Your article in the April issue, “A Swift Kick in the Pants,” described chronic sexual molestation of boys in a Texas juvenile correctional facility. Reports that such abuse was fairly common statewide are shocking. Reports that conditions are similar in California, and to some extent in many other states, suggest serious system breakdown.
While staff selection, program, supervision, policies and administrative oversight were all factors, we should also consider broader systemic issues.
Services for juvenile delinquents once were closer to the child welfare system. This proximity had a number of advantages. The line between dependent and neglected children and juvenile delinquents can be exceedingly narrow. Most delinquent youngsters have been abused or neglected, or both. The needs of the two groups of youth are not necessarily different, but the systems they enter may treat them very differently.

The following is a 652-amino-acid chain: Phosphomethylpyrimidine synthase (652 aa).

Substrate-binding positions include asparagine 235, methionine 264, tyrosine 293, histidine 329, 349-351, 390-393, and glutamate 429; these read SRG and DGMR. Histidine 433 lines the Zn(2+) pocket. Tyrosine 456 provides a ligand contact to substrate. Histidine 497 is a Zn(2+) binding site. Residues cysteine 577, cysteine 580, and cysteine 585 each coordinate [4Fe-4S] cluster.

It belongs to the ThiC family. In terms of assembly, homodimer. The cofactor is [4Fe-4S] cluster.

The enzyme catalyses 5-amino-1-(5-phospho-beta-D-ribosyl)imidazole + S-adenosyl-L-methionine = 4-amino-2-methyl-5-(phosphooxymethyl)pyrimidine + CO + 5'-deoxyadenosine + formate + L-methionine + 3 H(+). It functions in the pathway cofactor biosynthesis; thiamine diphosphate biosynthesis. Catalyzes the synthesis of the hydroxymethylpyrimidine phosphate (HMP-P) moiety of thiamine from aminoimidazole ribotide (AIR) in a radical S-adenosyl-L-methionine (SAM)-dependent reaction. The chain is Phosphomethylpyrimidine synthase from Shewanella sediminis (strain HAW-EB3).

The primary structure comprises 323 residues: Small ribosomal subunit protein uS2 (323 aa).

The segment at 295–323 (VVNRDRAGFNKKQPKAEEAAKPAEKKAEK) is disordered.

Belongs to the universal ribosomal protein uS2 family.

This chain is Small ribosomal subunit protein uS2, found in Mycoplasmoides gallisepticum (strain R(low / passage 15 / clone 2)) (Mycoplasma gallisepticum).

The approaches used by child welfare are more appropriate for most teenagers than are less treatment-oriented correctional programs. Perhaps even more significant, when children in the child welfare system are adjudicated as delinquent, the child welfare system can comfortably close the record and forget them. They become someone else’s problem.
If they were to stay in the child welfare system, responsibility would not end with that change in legal designation, and more emphasis on preventing delinquency might be developed.
Until 1969, the federal role in juvenile delinquency issues was carried out by the U.S. Children’s Bureau, along with child welfare services. But the government, in its wisdom, established the Office of Juvenile Justice and Delinquency Prevention in 1969, separating responsibility for child welfare programs from responsibility for programs that address juvenile delinquency. States were not required to follow suit, but many did.
Reconnecting those services needs to be considered.
Also, many states license residential group care for teens. Why doesn’t Texas? And all states? Licensing does not provide foolproof protection from abuse, or always produce positive programs, but it certainly increases the odds.
Grand Rapids, Mich.
(The writer is a retired child welfare services specialist from the U.S. Children’s Bureau.)